Upon taking leave of a group of his followers in 543 B.C.E., the Buddha is reported to have said, “All things change. Nothing is permanent.”
They must have seemed permanent, those huge carvings of the Buddha hewn out of the cliffs near Bamiyan, Afghanistan. At least, they stood there for approximately 1,500 years despite damage caused by earthquakes and by the rifle fire and even cannon shot of the armies of the world traveling on the ancient Silk Road between China and India and the West. The caves that pepper the cliff faces around the statues served as quarters for traveling monks. Centuries ago the region passed from Buddhist to Islamic control, but the Bamiyan Buddhas remained an attraction not only for Buddhist pilgrims but for scholars and tourists who appreciated the carvings as part of humanity’s shared cultural heritage.
Until March 2001. You probably remember hearing news that the Taliban had dynamited the Bamiyan carvings and used anti-aircraft weapons to obliterate all traces of the figures, leaving only their empty niches on the cliff faces. The Taliban couched its announcements of the destruction in terms of religion – Sharia law forbade “idols,” including all depictions of human or animal forms – although political motives were also likely involved, since the region around Bamiyan had not yet been brought fully under Taliban control. Then came 9/11, and when we thought of Afghanistan or the Taliban our thoughts were no longer focused on the destruction of ancient artworks. Now there is talk of reconstructing the destroyed statues by means of laser representations. That, or any other form of reconstruction, is apt to be years down the road.
I don’t think I had ever heard of the Buddhas of Bamiyan until the outcry over their 2001 destruction. I wasn’t as well educated as the little Mormon boys and girls of the late 19th century, whose Sunday School leaders – with no fear of the religious objects of others – had an appreciation of these “monuments of perseverance not unmixed with skill” and pronounced them “worthy of preservation.”
From the Juvenile Instructor, 1888 –
An Immense Statue.
We of the United States have been wont to look upon the Bartholdi Statue of Liberty in New York Harbor as a wonderfully large image, and such it is when compared with similar productions in the civilized world; but there is a statue of very ancient construction which is no less than one hundred and seventy-three feet high, thus exceeding by thirty-six feet that of which the American people feel so proud. Of the former, which is worthy of being considered one of the world’s wonders, we to-day present our readers with an illustration.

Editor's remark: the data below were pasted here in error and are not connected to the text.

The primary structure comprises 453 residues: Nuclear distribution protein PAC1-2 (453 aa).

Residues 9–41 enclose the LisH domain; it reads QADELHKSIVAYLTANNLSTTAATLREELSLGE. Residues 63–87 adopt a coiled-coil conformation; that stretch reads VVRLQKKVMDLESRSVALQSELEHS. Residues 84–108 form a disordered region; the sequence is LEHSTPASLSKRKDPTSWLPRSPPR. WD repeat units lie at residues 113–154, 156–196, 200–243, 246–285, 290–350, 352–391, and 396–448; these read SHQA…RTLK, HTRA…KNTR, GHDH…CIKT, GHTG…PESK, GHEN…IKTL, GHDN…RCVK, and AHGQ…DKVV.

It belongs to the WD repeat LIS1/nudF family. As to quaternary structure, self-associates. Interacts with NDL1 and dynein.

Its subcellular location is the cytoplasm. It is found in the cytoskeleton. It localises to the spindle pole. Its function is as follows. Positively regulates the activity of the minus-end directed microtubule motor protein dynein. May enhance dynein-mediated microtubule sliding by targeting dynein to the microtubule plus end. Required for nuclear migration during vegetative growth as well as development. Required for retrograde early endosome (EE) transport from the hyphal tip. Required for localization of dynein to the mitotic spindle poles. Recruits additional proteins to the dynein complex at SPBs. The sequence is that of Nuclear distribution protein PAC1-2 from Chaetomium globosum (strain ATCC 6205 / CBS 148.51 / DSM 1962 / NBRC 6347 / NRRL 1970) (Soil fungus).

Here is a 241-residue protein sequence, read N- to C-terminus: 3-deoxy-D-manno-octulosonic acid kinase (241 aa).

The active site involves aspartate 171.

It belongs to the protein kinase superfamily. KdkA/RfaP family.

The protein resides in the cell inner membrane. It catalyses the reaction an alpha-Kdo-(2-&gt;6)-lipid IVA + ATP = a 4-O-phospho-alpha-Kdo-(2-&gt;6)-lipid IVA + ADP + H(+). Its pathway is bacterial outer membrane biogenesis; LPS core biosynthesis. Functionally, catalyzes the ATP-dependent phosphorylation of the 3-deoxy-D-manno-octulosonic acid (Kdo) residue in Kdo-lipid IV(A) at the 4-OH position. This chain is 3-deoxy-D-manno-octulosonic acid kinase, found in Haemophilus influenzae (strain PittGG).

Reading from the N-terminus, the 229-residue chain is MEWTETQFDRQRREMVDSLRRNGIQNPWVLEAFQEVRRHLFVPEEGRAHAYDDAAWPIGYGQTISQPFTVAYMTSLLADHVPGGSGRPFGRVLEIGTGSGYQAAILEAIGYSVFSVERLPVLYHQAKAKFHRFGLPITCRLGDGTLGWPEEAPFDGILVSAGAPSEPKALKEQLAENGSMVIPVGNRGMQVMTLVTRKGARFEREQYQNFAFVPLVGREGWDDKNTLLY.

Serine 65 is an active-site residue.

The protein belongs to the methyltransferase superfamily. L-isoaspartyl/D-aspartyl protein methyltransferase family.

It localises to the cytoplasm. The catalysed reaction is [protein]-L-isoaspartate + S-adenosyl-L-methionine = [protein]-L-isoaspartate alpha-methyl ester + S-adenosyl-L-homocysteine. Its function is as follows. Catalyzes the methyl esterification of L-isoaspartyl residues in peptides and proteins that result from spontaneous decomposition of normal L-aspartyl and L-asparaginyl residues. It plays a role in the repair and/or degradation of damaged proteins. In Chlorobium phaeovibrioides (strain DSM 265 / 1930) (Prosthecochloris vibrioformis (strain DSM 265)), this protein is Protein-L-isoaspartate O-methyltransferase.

This remarkable piece of work is located near the small town of Bamian in Afghanistan, Asia, where four other figures of immense size, though less than the one here illustrated, are also situated. They are all cut out of the solid rock of the perpendicular walls at the foot of the Hindu-Kush Mountains, and are so large that caravans camp beneath the folds of the skirts. Within these images stairs are cut, by means of which access can be had to the body and head, while in the adjoining rocks there are, it is said, no less than “twelve thousand galleries” in which a whole people could find room and shelter. The bluffs, as can be seen in the engraving, are pierced with so many chambers as to make them look like beehives.
It is supposed that these remarkable pieces of work were constructed about nineteen hundred years ago by Buddhist monks who were at that time very numerous in that region. The first description given of them was furnished by a Chinese pilgrim, Huen Tsang, who visited them about 630 A.D. Even at that time he considered them very old.
The Hindoos, when they pass either or all of these carved figures, raise their hands in adoration, but others hurl stones at them. Soldiers in passing have even levelled their cannon at the lower portions, the result of which is that these parts are somewhat mutilated and partly demolished.
Whatever motive may have prompted the carving of these images, they are monuments of perseverance not unmixed with skill, and because of their antiquity as well as their enormous size are worthy of preservation.